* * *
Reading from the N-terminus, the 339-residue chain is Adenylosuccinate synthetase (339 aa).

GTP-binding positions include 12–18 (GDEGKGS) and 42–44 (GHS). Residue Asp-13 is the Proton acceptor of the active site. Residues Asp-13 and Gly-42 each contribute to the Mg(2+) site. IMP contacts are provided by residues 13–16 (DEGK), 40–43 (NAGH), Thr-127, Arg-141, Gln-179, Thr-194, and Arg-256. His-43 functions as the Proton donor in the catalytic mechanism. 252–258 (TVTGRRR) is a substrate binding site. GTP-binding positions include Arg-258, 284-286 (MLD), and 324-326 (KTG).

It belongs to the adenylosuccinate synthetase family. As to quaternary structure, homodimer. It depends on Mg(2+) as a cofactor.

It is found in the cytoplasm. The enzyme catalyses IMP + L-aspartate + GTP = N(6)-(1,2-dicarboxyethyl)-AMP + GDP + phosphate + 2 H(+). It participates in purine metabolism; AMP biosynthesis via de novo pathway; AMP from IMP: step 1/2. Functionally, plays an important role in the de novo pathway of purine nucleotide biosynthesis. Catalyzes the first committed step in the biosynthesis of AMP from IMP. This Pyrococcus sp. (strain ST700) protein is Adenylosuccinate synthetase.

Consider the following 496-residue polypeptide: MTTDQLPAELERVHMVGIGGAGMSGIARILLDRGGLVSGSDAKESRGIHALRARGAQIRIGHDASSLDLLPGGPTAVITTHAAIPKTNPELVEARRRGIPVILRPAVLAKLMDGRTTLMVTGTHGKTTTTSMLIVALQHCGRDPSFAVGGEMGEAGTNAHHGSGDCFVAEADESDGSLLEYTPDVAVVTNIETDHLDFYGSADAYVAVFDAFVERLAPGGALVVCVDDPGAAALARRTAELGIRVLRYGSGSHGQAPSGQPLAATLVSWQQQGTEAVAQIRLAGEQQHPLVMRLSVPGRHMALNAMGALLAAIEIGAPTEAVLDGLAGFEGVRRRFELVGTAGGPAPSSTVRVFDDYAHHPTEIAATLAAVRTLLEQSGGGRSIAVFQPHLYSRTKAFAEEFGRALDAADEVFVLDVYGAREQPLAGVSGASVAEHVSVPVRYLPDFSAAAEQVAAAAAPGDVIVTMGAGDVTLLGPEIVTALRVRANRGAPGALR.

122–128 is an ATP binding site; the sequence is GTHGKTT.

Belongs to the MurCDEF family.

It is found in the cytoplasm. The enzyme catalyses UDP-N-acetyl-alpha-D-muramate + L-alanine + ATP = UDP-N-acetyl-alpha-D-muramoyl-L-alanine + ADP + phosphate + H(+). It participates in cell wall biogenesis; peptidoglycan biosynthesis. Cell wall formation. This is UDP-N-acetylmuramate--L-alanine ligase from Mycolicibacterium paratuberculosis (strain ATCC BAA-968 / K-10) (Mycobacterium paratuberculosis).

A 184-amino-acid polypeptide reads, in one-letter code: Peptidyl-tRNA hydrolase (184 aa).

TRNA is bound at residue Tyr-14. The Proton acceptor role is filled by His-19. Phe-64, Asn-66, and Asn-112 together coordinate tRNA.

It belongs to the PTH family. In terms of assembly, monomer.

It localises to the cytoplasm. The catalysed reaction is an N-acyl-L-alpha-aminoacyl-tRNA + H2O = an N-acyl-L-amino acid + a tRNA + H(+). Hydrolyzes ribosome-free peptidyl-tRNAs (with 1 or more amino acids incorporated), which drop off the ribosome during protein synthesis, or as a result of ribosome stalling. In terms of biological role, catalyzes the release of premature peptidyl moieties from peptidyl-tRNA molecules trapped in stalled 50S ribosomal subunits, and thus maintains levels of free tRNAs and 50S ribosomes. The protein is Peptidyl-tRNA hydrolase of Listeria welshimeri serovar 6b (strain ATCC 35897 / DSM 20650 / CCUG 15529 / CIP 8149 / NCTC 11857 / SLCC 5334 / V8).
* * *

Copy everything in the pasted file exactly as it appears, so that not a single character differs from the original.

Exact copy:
Reading from the N-terminus, the 339-residue chain is Adenylosuccinate synthetase (339 aa).

GTP-binding positions include 12–18 (GDEGKGS) and 42–44 (GHS). Residue Asp-13 is the Proton acceptor of the active site. Residues Asp-13 and Gly-42 each contribute to the Mg(2+) site. IMP contacts are provided by residues 13–16 (DEGK), 40–43 (NAGH), Thr-127, Arg-141, Gln-179, Thr-194, and Arg-256. His-43 functions as the Proton donor in the catalytic mechanism. 252–258 (TVTGRRR) is a substrate binding site. GTP-binding positions include Arg-258, 284-286 (MLD), and 324-326 (KTG).

It belongs to the adenylosuccinate synthetase family. As to quaternary structure, homodimer. It depends on Mg(2+) as a cofactor.

It is found in the cytoplasm. The enzyme catalyses IMP + L-aspartate + GTP = N(6)-(1,2-dicarboxyethyl)-AMP + GDP + phosphate + 2 H(+). It participates in purine metabolism; AMP biosynthesis via de novo pathway; AMP from IMP: step 1/2. Functionally, plays an important role in the de novo pathway of purine nucleotide biosynthesis. Catalyzes the first committed step in the biosynthesis of AMP from IMP. This Pyrococcus sp. (strain ST700) protein is Adenylosuccinate synthetase.

Consider the following 496-residue polypeptide: MTTDQLPAELERVHMVGIGGAGMSGIARILLDRGGLVSGSDAKESRGIHALRARGAQIRIGHDASSLDLLPGGPTAVITTHAAIPKTNPELVEARRRGIPVILRPAVLAKLMDGRTTLMVTGTHGKTTTTSMLIVALQHCGRDPSFAVGGEMGEAGTNAHHGSGDCFVAEADESDGSLLEYTPDVAVVTNIETDHLDFYGSADAYVAVFDAFVERLAPGGALVVCVDDPGAAALARRTAELGIRVLRYGSGSHGQAPSGQPLAATLVSWQQQGTEAVAQIRLAGEQQHPLVMRLSVPGRHMALNAMGALLAAIEIGAPTEAVLDGLAGFEGVRRRFELVGTAGGPAPSSTVRVFDDYAHHPTEIAATLAAVRTLLEQSGGGRSIAVFQPHLYSRTKAFAEEFGRALDAADEVFVLDVYGAREQPLAGVSGASVAEHVSVPVRYLPDFSAAAEQVAAAAAPGDVIVTMGAGDVTLLGPEIVTALRVRANRGAPGALR.

122–128 is an ATP binding site; the sequence is GTHGKTT.

Belongs to the MurCDEF family.

It is found in the cytoplasm. The enzyme catalyses UDP-N-acetyl-alpha-D-muramate + L-alanine + ATP = UDP-N-acetyl-alpha-D-muramoyl-L-alanine + ADP + phosphate + H(+). It participates in cell wall biogenesis; peptidoglycan biosynthesis. Cell wall formation. This is UDP-N-acetylmuramate--L-alanine ligase from Mycolicibacterium paratuberculosis (strain ATCC BAA-968 / K-10) (Mycobacterium paratuberculosis).

A 184-amino-acid polypeptide reads, in one-letter code: Peptidyl-tRNA hydrolase (184 aa).

TRNA is bound at residue Tyr-14. The Proton acceptor role is filled by His-19. Phe-64, Asn-66, and Asn-112 together coordinate tRNA.

It belongs to the PTH family. In terms of assembly, monomer.

It localises to the cytoplasm. The catalysed reaction is an N-acyl-L-alpha-aminoacyl-tRNA + H2O = an N-acyl-L-amino acid + a tRNA + H(+). Hydrolyzes ribosome-free peptidyl-tRNAs (with 1 or more amino acids incorporated), which drop off the ribosome during protein synthesis, or as a result of ribosome stalling. In terms of biological role, catalyzes the release of premature peptidyl moieties from peptidyl-tRNA molecules trapped in stalled 50S ribosomal subunits, and thus maintains levels of free tRNAs and 50S ribosomes. The protein is Peptidyl-tRNA hydrolase of Listeria welshimeri serovar 6b (strain ATCC 35897 / DSM 20650 / CCUG 15529 / CIP 8149 / NCTC 11857 / SLCC 5334 / V8).